over the years i've learnt the hard way that it's not possible to go through opiate withdrawal and debug Java at the same time. (trust me on this one.) interestingly, i've been seeing quite a few students who can't use a debugger at all - even the shockingly intuitive NetBeans onboard one - and i gotta admit, when you first see it, you're gonna be weirded out if you're not a programmer.
of course, having coded in hospital, on sedatives, with cannulae in both arms, for a good few weeks of my programming lifetime so far, i got a fair amount of sympathy for the kiddies i see trying to wade through their 5000+ lines of Java one by one, trying to find "the bit that won't work". and being the friendly campus opiate addict that i am, i decided to shoulder-surf my way around the lab for a while last week instead of doing my own work, in the hopes of finding out what they were commonly fucking up.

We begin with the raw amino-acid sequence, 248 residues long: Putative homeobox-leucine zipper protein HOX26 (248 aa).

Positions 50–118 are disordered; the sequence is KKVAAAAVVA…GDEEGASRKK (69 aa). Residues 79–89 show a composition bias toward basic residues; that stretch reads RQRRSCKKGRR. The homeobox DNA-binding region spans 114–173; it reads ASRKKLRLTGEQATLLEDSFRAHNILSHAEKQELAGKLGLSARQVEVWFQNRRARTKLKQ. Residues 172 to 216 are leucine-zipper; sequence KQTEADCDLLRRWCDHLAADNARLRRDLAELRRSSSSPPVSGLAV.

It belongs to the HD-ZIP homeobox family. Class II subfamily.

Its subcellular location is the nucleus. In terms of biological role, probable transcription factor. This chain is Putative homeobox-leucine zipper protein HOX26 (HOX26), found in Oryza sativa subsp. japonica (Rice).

before i get going, don't get no wrong ideas here. i have no problem with people fucking up - i do it myself all the time, and as it's often been stressed over at Coding Horror, everybody fucks up. with that in mind, i found out they were pretty much all doing the same thing.
nobody was debugging their half-finished code. nobody had written either JUnit tests, or little test classes with souts to the console (System.out.println, that is); the main route seemed to be
1. write (usually quite good) code for the entire programobviously, this isn't exactly the most efficient way to be doing your shit. it's stressful, and more's the problem, it's a total waste of your precious lab hours. it's actually simple to avoid: you just have to run the program after every method, or group of interdependent methods.
3. notice bugs, attempt to debug whole program (5+ classes) at once
4. realise sheer monstrosity of task, give up, go for milkshake.
that means, your cycle is code method, compile, test, debug, code method. if you gotta write biddy little classes to test your functions, go for it. the time you'll spend writing those is nothing compared to the stress you'd experience trying to work out all the bugs in a program when nothing's been tested, nothing is guaranteed to work and anything could be the problem.
that is, a debugger isn't no exterminator. it's not a flamethrower for removing a huge infestation of glitches, it's a pinpoint laser for picking them off one by one as they arrive; you just gotta keep looking for them, as you go, constantly.
(taking out kitchen roaches with a DVD-burning laser)